Randomly cutting from one segment to another (without any reason), this labyrinthine structure serves no real purpose, narratively, other than to fulfill Nolan’s own desire to be abstract. Casual leaps from midday to night-time are jarring. There’s also no sense of space or narrative coherence, editor Lee Smith, The Truman Show (1998), frantically blending shots together, this creating a genuine feeling of confusion. Moreover, we see the same event take place several times, from multiple perspectives, never quite sure if what we’re watching is a different action or a repeat — when the film’s released on home-video, I bet some Nolan obsessed geek will spend months trying to piece this triptych together in his mom’s basement. Isn’t cinema supposed to be about cohesive storytelling and well-rounded characters? Just on that, the people we follow through this fragmented war zone have zero personality, bar Rylance’s Mr. Dawson, with Nolan’s first solo screenplay since Inception (2010) lacking any sort of characterization. What we have is a story of survival without a soul worth caring about.
Technically, Dunkirk is rather impressive, the production favoring practical over computer-generated visuals. There’s a dizzying aerial dogfight with some good yet nauseating point-of-view shots, Nolan squeezing his cameras into the cockpit of a WWII fighter plane. And with actual jets and vessels (including some that were active in the real-life Dunkirk evacuation) the action looks pretty darn authentic, with thousands of extras brought on board to emulate swarms of soldiers. Unfortunately, some of the film’s CGI sticks out like a sore thumb, namely the smoke coming out of the airborne fighters — if this is the best Nolan can do with his VFX, its no wonder he dislikes digital! Cinematographer Hoyte van Hoytema, Interstellar (2014), blends big sweeping vistas with intimate, claustrophobic close-ups — shots of the young men gasping for air while drowning in the dark could’ve been effective had the script focused on building drama. Sure, these images are striking, but they lack any sort of poignant impact. Even Hans Zimmer’s tick-tocking score fails to add weight to proceedings, Dunkirk an emotionless journey.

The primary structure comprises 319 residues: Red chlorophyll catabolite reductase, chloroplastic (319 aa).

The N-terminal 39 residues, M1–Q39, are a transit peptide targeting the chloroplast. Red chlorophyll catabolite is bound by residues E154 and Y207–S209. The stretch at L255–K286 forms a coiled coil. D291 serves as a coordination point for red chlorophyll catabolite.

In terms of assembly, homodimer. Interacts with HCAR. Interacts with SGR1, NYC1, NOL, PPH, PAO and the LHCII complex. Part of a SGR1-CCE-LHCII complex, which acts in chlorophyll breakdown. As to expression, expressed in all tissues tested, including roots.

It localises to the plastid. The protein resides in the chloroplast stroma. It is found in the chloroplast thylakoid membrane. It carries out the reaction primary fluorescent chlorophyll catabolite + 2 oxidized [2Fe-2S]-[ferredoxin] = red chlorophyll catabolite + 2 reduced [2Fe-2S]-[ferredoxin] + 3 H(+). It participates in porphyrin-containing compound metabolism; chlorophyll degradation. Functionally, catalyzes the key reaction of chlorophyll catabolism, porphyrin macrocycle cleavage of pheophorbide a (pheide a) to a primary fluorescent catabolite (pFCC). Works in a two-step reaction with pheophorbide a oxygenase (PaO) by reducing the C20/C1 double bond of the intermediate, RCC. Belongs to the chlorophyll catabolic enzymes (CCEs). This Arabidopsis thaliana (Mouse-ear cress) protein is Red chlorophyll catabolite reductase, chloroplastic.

Performances, on the whole, are generally serviceable. Spielberg’s new favorite actor Mark Rylance, Bridge of Spies (2015), is good as Mr. Dawson, a courageous citizen who joins the armada of rescue boats, while breakout star Barry Keoghan, The Killing of a Sacred Deer (2017), isn’t bad as his young shipmate George, his tragic fate illustrating the randomness of war. Tom Hardy, The Dark Knight Rises (2012), spends the majority of the film wearing a mask that covers his face, his dialogue impossible to understand (sound familiar?), while Kenneth Branagh stares off into the distance, probably thinking about his upcoming project, Murder on the Orient Express (2017). Then there’s One Direction heartthrob Harry Styles, most likely cast so that swooning tweens will fork out cash to see a Christopher Nolan movie, contrary to whatever the filmmaker has said in the past about not realizing how famous Styles was before adding him to the payroll.
Devoid of any humor (whatsoever), this is not Fun-kirk. Even at a mere 106 minutes — Nolan’s shortest movie since his 1998 feature debut, Following — Dunkirk still feels like a loud, tedious, lifeless slog. Lacking any sort of story or heart, this bloodless PG-13 wartime thriller stands as another massive disappointment from cinephiles’ golden-boy, Christopher Nolan. And just like the titular real-life battle, Nolan’s Dunkirk is far from a triumphant victory.
2 / 5 – Average
Reviewed by Mr. Movie